Japanese-headquartered toy, cartoon and game creator Bandai has announced that it will be merging with game developer and publisher Namco, in a deal worth around 175.3 billion yen ($1.7 billion) in cash and stock.
The deal is set to close at the end of September. and will create a new company, Namco Bandai Holdings Inc. There are no expected layoffs as part of this plan, and before the merger announcement, Bandai had 979 employees and Namco had 2,413 employees.
Although well-known in the West for games such as Pac-Man and the Ridge Racer, Soul Calibur and Tekken series, Namco's home video game revenues only account for about a quarter of its current total, with its Japanese arcade ownership and operation accounting for the majority.
Bandai, while known for its often animated TV series, including Dragon Ball Z and Power Rangers, has a much lower profile in the U.S. game market, since the majority of its video games are based on anime properties, but has released games based on its Digimon, .hack, Gundam, and Inuyasha series, to name but a few.
In official merger documents, the companies noted, as a reason for the merger, that "in the domestic Japanese market, the number of children has been decreasing due to declining birth rates and people's hobbies and interests have diversified."
The statement went on to comment: "In the game software business, by integrating Bandai's know-how for character merchandising and Namco's technology development capabilities, we will develop more attractive game software and... target the global market."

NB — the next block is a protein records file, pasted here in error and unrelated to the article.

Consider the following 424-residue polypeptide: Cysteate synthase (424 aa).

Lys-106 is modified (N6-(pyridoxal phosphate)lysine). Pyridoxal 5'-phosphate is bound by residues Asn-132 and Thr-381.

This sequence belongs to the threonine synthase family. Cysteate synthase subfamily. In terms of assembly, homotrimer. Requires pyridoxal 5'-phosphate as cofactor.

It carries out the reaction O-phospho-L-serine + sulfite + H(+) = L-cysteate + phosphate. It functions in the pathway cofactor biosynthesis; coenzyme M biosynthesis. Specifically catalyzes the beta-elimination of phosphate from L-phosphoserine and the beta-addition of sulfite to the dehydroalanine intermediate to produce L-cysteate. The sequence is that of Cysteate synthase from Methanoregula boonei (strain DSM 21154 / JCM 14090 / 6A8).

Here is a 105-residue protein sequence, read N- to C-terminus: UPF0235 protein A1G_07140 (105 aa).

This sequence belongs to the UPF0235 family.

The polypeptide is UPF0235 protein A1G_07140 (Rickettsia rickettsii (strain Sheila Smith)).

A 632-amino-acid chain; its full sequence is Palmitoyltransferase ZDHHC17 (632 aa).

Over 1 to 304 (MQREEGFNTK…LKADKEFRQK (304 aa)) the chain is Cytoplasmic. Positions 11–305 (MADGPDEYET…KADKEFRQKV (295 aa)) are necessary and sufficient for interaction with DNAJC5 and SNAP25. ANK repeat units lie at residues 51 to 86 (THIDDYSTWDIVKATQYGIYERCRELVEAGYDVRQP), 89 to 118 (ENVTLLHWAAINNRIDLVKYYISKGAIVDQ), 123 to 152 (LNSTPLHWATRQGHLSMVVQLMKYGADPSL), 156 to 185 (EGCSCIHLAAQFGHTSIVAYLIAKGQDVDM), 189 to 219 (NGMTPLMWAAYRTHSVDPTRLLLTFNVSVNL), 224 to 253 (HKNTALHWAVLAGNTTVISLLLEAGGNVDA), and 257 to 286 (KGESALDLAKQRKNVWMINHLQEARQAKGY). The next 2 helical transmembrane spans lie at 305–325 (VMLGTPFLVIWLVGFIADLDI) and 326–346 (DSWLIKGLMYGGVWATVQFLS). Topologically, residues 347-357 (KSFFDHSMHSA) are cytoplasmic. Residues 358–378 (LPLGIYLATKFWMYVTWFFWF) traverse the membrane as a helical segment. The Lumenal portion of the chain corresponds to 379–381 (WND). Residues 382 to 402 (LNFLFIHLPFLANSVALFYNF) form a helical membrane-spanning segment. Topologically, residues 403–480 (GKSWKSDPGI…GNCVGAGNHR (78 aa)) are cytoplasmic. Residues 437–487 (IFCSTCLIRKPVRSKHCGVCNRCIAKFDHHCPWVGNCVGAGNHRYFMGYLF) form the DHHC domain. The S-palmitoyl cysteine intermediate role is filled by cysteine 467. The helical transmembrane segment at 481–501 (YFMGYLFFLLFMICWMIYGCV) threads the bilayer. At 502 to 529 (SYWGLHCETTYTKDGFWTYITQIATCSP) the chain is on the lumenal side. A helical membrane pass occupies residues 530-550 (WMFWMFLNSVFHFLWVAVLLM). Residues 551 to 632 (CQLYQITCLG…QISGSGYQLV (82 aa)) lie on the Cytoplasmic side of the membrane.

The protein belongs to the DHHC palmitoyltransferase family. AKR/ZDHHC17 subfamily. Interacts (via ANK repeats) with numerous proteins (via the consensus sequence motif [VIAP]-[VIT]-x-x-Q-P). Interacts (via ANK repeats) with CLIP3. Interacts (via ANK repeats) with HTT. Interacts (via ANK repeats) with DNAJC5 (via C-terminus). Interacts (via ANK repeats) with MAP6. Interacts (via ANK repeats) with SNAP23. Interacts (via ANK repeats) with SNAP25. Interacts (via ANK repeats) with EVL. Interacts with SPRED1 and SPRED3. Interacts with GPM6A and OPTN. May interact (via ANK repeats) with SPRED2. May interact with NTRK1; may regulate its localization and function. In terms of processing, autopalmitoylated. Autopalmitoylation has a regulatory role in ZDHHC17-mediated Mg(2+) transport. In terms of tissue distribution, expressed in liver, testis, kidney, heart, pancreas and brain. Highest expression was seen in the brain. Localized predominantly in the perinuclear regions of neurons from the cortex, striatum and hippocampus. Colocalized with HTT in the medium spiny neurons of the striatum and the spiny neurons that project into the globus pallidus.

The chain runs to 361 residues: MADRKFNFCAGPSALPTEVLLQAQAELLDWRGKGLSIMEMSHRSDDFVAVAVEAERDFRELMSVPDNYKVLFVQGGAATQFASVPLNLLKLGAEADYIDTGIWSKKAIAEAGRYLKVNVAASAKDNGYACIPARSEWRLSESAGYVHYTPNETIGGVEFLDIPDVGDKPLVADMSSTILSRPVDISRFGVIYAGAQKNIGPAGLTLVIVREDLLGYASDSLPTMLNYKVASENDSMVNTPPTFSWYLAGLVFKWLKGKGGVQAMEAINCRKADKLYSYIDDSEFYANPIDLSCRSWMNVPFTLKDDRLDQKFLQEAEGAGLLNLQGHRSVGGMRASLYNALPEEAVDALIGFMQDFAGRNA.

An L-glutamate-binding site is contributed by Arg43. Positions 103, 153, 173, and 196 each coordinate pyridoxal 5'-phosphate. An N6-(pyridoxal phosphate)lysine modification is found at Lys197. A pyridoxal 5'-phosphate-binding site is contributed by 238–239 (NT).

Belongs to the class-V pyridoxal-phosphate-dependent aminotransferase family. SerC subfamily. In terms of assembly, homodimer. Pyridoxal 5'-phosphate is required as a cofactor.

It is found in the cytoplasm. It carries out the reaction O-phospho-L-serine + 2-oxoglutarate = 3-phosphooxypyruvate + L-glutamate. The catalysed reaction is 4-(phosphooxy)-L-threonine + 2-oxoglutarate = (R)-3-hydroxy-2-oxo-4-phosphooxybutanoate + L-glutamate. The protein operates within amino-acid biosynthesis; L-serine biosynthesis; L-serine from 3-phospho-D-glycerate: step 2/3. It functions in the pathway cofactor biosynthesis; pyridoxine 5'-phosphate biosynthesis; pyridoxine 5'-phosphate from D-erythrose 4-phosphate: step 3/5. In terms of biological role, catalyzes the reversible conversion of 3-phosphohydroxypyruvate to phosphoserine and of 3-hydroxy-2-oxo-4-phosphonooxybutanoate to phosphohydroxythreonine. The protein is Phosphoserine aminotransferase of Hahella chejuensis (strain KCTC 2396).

The companies also discussed the 'network business' of online and other subscription gaming, indicating it intends to increase subscribers in this market too, and names Namco's Kyushiro Takagi as the chairman and director of this new merged company, with Bandai's Takeo Takasu as the president and representative director.
In the West, Namco publishes its own titles in North America through its Namco Hometek offices in Silicon Valley, and is recently expanding its reach into the PC market with Flagship's Hellgate: London. Bandai has also published a number of its own titles in North America, including the .hack series, but both companies chose to co-publish in Europe, with Bandai often twinning with Atari.
However, this Japanese merger is pending approval from both Namco and Bandai shareholders, and a number of previous Japanese mergers have not gone through as expected, including a previously proposed Namco merger with Sega in 2003. Should it successfully complete, this new merger will create a company that had 458 billion yen ($4.36 billion) in combined revenue up to March of this year.